By Geoff Starling CSCS
When I met Lisa, she was deep in the throes of depression. Pulling a mask over her face to turn up to work, visit with her grandkids and generally function in her day-to-day life. Not a literal mask made of paper and string but one that she had crafted using layers of resilience and emotional fortitude. The moment she was at home and could remove it, she would crawl back into bed, draw the covers over her head and stay there until it was time to retrieve the mask and head out again. This cycle continued for several months as she wrestled with the loss of her youngest child to homicide.
Lisa would undergo several journeys over the next two years as she confronted her new reality. One of these was to regain control of her health by channeling a portion of her energy into better habits around eating and exercise. This provided a focus for the day. It offered her something that she could directly influence. If she turned up and did the work, results would ensue. The more effort she put in, the greater the return.
At first the new habits were difficult to commit to and the results were slow to manifest. She continually doubted herself and tried to pull away, back to the place where she was comfortable. Cocooned from what was going on in the media and the courthouse. Her daughter, Shannon, went missing in November of 2014 and wouldn’t be discovered until the following summer.
Lisa and I connected quite early on in this process. We met through a support group for families affected by homicide that I had been attending for a while following the murder of my younger brother in 2014. I regularly talked about the mental and physical benefits that committing to regular exercise had delivered me and Lisa asked if we could work together on improving her health. She confides in me later that it took her almost a year to build up the courage to discuss this with me for fear that I would laugh and walk away. Not because of who I was, but because of who she was.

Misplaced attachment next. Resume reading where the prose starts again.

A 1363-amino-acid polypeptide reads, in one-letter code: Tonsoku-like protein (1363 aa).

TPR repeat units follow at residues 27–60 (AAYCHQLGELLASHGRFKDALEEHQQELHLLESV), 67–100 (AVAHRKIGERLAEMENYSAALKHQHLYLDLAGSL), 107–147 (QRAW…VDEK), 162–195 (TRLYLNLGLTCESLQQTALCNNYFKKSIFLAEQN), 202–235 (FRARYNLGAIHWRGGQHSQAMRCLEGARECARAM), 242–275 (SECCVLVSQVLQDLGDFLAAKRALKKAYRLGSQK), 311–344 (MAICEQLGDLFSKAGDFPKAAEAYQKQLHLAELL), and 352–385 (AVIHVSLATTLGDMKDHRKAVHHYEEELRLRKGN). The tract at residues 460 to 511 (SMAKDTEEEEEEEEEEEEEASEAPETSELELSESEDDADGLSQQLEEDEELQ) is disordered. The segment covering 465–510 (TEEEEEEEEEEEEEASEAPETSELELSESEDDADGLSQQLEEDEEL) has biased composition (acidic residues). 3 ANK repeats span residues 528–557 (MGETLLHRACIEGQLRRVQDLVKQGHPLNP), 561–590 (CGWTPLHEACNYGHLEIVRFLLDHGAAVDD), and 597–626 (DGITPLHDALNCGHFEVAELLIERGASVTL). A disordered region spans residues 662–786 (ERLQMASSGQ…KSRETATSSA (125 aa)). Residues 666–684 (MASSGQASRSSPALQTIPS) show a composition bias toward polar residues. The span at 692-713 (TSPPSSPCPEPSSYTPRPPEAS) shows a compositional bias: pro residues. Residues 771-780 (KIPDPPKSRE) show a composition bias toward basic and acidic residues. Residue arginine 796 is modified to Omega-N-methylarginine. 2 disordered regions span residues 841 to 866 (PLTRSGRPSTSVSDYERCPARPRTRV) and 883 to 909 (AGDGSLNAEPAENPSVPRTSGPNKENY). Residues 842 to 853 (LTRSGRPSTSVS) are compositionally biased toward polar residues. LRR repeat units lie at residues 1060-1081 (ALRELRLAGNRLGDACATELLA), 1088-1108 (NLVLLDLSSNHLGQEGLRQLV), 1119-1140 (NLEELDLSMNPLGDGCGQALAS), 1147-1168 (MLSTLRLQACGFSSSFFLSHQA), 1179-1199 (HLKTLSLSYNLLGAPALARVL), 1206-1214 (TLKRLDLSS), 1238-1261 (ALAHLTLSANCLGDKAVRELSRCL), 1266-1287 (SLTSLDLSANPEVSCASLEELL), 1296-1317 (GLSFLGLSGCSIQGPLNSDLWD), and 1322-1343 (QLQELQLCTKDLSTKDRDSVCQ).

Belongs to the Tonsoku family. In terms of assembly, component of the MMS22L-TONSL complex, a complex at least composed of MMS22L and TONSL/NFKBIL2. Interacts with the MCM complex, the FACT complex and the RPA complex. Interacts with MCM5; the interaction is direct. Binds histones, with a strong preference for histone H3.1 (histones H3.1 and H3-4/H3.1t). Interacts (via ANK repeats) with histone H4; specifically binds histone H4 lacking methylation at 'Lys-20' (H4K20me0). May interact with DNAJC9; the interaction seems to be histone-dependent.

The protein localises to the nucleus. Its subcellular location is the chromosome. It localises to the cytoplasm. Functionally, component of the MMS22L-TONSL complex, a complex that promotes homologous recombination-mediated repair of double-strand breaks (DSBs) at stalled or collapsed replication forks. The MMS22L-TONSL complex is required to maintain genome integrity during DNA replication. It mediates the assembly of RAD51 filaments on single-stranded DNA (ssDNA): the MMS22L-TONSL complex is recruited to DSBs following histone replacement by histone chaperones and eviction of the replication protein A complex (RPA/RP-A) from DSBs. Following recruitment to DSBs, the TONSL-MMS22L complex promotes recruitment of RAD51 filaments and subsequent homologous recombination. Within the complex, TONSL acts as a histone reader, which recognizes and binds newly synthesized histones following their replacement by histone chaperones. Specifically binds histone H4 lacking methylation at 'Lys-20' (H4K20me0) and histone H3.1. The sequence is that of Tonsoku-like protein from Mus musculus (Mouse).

The day that we met at my facility was the first time Lisa had ever stepped foot in a gym and one of the few times she had ever engaged in structured exercise. I operate out of a training studio with equipment mostly suited to athletes. Squat racks and kettlebells standing in place of the regular battery of treadmills and elliptical machines that beckon most to its kind. [For someone new to this world this does not provide many intuitive solutions for achieving their exercise goals. As a coach, however, it permits a level of programming that is far more effective than prescribing the ‘fat burn’ option on a stationary bike. Lisa instead got to see exercises like ‘Sled Drag’, ‘Rope Pull’ and ‘Tire Flip’ appear on her workout sheets.
To Lisa’s credit she persevered with this crazy new world and built up enough confidence to train on her own. We continued to meet once per week and she was diligent about completing her homework in between. Lifting weights according to the program we had mapped out together and engaging in incidental activity like walking her dog and being more mindful of what she was eating. She also attended the regular Saturday morning training session created through the Calgary Homicide Support Group dubbed Exercise Therapy by its members.
Over the next several months she experienced a steady return on her investment and was encouraged to push her goal of “turn up to my sessions” a little farther. In August we established a series of benchmarks that were challenging but achievable. These included a 3km street walk and barbell exercise called the deadlift (lifting the barbell from the floor to a standing position) performed at a percentage of her bodyweight.